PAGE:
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3.20 Dispatching Based on Pattern Matches
Credit: Michael Robin
Once again, a class offers a good way to package together some state and some behavior:
import re class Dispatcher: def _dispatch(self, cmdList, str): """ Find a match for str in the cmdList and call the associated method with arguments that are the matching grouped subexpressions from the regex. """ for comment, pattern, command in cmdList: found = pattern.match(str) # or, use .search( ) if found: return command(self, *found.groups( )) def runCommand(self, cmd): self._dispatch(Commands, cmd) # example methods def cmd1(self, num, name): print "The number for %s is %d" % (name, int(num)) return 42 def cmd2(self, partnum): print "Widget serial #: %d" % int(partnum) Commands = [ [ 'Number-to-name correspondence', r'X (?P<num>\d),(?P<name>.*)$', Dispatcher.cmd1], [ 'Extract Widget part-number', r'Widget (?P<partnum>.*)$', Dispatcher.cmd2], ] # Prepare the Commands list for execution by compiling each re for cmd in Commands: try: cmd = re.compile( cmd ) except: print "Bad pattern for %s: %s" % ( cmd, cmd )
In Python, it's generally best to compile regular expressions into re objects. The re module does some caching of string-form regular expressions that you use directly, but it's still better to make sure that regular expressions are not needlessly recompiled. The string form is still available as r.pattern for any compiled re object r, anyway, should you need it (e.g., for debugging/logging purposes).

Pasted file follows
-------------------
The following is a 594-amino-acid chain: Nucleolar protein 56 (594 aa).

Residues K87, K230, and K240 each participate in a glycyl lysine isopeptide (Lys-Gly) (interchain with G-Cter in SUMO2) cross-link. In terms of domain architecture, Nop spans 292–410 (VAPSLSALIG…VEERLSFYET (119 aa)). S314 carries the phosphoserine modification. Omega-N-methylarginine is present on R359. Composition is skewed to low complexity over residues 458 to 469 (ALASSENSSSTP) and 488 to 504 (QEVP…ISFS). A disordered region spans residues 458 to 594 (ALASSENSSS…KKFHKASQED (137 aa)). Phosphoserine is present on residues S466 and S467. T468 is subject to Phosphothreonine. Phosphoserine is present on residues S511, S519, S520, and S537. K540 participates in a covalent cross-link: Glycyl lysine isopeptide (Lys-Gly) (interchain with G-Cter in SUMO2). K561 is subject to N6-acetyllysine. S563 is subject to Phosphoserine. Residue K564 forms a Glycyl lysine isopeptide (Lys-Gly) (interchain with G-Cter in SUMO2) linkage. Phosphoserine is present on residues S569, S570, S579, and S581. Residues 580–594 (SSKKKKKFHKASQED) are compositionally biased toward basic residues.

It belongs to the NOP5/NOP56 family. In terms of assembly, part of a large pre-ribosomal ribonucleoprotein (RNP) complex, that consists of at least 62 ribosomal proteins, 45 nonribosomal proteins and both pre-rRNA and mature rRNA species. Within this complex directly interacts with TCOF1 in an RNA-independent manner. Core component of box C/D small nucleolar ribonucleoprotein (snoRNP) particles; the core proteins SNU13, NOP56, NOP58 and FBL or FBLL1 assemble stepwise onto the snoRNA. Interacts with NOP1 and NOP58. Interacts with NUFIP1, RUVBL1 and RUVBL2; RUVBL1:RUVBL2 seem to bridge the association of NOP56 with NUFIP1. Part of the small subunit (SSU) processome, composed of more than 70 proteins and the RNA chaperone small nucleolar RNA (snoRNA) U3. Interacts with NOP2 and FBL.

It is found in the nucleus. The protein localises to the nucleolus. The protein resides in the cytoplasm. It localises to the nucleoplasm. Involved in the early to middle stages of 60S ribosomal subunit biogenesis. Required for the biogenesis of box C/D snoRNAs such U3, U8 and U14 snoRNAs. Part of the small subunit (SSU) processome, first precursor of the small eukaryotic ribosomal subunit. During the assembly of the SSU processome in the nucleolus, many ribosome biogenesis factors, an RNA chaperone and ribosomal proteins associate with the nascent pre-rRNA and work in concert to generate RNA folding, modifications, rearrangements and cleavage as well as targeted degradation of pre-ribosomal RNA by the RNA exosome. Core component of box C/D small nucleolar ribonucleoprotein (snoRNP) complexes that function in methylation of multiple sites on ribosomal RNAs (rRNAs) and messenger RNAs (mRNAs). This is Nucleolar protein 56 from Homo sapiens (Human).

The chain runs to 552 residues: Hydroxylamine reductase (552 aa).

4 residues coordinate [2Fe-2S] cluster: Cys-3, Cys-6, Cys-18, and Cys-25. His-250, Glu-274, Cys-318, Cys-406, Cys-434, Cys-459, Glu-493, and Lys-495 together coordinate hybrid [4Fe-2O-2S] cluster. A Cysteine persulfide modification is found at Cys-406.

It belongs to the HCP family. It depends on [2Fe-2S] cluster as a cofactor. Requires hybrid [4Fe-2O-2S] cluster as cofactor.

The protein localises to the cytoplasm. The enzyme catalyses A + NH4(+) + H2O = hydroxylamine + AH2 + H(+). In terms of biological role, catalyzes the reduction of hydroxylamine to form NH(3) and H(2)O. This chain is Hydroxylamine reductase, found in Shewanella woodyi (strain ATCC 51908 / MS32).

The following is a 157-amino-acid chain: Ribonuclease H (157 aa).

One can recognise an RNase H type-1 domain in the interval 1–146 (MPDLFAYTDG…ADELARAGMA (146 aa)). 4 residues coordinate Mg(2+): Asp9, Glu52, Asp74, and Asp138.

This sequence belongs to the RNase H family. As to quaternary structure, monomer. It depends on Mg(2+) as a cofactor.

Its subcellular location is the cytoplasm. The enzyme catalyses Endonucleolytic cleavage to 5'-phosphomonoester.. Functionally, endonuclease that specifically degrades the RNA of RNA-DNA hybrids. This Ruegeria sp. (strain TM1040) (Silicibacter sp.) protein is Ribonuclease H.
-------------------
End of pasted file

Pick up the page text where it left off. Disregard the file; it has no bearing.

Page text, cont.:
You can use regular expressions to match strings (or search into strings) and automatically call appropriate functions, passing as arguments substrings of the matched string that correspond to the groups of the regular expression.
This recipe exemplifies one approach to this solution. The idea is that:
r = self.runCommand("X 36,Mike")
cmd1(self, "36", "Mike")
and binds the variable r to 42, the result of cmd1.
This specific example might be best approached with direct string manipulation (testing str, then using the split method of strings), but regular expressions let you handle much more complicated cases with nearly equal ease.
An idiomatic Pythonic approach is to put each pattern to be compiled directly in the structure to be created at load-time. For example:
Cmds = ( (re.compile(r"^pa(t)t1$"), fn), ... )
This is simple, if you don't require any special processing, but I think it's a little prettier to avoid including code in data-structure initializers.
3.20.4 See Also
Documentation for the re module and regular-expression objects in the Library Reference.
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